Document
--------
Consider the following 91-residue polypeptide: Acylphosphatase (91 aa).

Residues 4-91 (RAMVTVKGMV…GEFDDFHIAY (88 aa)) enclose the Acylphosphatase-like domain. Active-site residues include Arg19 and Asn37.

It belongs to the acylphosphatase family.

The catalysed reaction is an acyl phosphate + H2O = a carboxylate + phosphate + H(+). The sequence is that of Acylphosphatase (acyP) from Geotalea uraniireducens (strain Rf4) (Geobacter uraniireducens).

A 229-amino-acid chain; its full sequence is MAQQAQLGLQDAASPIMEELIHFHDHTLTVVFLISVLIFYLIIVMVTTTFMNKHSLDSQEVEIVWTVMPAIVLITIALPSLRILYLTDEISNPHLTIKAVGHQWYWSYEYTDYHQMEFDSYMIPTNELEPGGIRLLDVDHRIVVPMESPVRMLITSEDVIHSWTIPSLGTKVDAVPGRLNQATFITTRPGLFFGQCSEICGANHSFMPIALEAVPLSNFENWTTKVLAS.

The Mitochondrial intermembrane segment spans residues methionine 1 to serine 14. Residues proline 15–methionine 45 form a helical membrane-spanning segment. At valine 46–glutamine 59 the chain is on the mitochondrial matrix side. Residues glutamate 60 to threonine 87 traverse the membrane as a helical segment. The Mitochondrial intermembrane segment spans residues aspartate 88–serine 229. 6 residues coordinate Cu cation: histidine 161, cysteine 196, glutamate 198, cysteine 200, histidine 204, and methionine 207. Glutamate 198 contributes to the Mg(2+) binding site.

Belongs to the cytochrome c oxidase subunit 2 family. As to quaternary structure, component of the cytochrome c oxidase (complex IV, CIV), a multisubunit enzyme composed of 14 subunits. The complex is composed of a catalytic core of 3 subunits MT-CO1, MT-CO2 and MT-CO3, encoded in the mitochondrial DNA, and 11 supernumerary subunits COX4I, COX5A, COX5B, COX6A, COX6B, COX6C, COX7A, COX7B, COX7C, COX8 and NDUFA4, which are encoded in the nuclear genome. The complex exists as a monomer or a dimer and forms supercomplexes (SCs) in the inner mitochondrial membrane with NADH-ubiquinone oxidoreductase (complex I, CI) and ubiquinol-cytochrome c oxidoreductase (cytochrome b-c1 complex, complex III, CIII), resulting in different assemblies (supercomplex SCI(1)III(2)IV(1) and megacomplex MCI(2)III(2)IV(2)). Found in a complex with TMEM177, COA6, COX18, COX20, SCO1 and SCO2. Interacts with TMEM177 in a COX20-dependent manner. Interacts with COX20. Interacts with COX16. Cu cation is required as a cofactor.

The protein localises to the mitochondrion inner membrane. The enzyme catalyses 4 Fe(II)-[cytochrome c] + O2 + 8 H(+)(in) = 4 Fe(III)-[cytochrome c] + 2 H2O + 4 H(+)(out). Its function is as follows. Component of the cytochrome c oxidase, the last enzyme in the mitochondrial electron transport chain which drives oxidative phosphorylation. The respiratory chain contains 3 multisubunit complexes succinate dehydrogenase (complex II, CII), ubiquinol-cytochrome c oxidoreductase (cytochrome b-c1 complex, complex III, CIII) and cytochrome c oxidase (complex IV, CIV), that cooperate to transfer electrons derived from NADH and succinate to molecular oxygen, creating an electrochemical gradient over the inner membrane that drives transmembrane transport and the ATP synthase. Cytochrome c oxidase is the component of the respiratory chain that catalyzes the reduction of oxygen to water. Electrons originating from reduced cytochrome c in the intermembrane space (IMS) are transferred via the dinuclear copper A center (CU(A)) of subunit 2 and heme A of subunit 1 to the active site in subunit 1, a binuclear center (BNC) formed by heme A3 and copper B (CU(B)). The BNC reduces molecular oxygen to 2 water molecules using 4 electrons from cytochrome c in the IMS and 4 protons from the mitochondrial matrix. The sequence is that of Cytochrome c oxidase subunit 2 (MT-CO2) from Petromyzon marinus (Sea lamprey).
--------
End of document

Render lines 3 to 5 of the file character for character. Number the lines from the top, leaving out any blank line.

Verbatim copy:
It belongs to the acylphosphatase family.

The catalysed reaction is an acyl phosphate + H2O = a carboxylate + phosphate + H(+). The sequence is that of Acylphosphatase (acyP) from Geotalea uraniireducens (strain Rf4) (Geobacter uraniireducens).

A 229-amino-acid chain; its full sequence is MAQQAQLGLQDAASPIMEELIHFHDHTLTVVFLISVLIFYLIIVMVTTTFMNKHSLDSQEVEIVWTVMPAIVLITIALPSLRILYLTDEISNPHLTIKAVGHQWYWSYEYTDYHQMEFDSYMIPTNELEPGGIRLLDVDHRIVVPMESPVRMLITSEDVIHSWTIPSLGTKVDAVPGRLNQATFITTRPGLFFGQCSEICGANHSFMPIALEAVPLSNFENWTTKVLAS.